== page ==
The most depressing phrase in HR
Neil Morrison, February 14, 2014
There is a lot of competition for the most depressing phrase uttered by HR professionals, but for me the clear head and shoulders winner is: “it will set a precedent”. Never before have five words said “I’m a lazy git hiding behind a procedure” so well.
Now before the lawyers jump on me and bludgeon me to death with their Rolex coated wrists, there are, of course, genuine issues of legal precedent that need to be considered within organisations. I understand that, however, my completely statistically invalid research shows that this accounts for less than 1% of all utterances. The vast majority are purely the jobsworth nature of the profession.
Most people and, therefore, most employees (because we can’t forget that they’re people too) want to be treated as individuals. We know that there are rules, we know that there is a need for a level of consistency because most of us are fully-formed adults. But we also know that, at times, the rules couldn’t foresee every eventuality.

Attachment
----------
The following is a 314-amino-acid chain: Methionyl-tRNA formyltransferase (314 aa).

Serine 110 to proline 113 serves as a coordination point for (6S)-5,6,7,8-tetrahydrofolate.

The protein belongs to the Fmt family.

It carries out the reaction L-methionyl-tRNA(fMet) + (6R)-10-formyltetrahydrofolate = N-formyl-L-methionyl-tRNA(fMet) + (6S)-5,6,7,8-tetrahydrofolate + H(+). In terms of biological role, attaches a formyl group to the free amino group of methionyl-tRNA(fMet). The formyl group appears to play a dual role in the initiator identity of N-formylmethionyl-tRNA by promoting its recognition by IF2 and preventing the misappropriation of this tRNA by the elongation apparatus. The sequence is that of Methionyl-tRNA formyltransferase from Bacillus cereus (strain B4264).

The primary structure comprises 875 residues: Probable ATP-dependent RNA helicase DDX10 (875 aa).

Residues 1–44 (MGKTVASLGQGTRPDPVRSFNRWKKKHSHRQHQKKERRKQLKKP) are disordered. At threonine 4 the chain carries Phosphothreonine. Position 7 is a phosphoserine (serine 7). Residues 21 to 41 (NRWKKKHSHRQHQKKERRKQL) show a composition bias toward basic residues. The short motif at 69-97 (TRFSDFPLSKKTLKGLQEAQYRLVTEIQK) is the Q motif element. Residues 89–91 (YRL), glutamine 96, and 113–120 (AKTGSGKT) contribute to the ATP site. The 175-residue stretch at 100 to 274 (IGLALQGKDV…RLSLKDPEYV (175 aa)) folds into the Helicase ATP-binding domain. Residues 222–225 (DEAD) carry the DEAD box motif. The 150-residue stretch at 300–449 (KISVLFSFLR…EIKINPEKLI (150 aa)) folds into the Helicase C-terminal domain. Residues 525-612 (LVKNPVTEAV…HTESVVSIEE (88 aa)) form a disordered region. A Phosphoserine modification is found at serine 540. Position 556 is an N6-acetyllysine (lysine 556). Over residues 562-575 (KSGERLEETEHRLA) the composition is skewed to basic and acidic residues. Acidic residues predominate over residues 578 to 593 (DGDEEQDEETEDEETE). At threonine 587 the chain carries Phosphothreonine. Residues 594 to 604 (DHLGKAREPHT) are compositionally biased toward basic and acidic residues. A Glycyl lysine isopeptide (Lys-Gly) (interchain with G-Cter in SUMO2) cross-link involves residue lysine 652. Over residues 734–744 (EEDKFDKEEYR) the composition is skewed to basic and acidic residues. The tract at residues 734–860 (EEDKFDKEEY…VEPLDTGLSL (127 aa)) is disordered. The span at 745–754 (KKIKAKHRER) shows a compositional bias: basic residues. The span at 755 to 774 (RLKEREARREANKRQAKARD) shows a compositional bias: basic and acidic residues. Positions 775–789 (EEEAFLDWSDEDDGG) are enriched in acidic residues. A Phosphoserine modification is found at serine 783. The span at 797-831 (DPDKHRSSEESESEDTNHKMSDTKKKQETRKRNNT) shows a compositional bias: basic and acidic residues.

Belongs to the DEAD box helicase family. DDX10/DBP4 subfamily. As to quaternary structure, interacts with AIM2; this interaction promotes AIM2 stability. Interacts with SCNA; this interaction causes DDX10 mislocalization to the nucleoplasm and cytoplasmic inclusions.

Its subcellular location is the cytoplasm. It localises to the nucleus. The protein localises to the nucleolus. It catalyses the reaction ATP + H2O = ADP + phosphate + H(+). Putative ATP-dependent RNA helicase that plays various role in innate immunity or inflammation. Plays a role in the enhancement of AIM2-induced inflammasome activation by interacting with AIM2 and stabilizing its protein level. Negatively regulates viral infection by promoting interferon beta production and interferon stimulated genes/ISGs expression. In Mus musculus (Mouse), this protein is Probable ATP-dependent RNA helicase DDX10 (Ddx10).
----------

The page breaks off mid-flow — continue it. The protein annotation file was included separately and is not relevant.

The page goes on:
A real case in point was the Lysses House Hotel recently refusing to refund the deposit for a 50th Wedding Anniversary bash which was cancelled because the wife died some eight weeks earlier. The reason for their position? Their terms and conditions and an inability to offer “preferential treatment”. I know that this is an extreme and we may all tut and frown, but the underpinning thought process is one that is prevalent within our profession. If we say 'yes' to this one, we’ll be flooded with requests.
So, next time you’re about to roll out the “it is our policy” or “it would set a precedent” line, ask yourself this: What is the real motivation for doing so? Are you protecting your organisation, or are you protecting yourself from a little thought and a little extra work?
Maybe, sometimes the system is wrong and the individual is right and we shouldn’t be afraid to accept it.
Neil Morrison is the group HR director of Penguin Random House and a HR magazine blogger.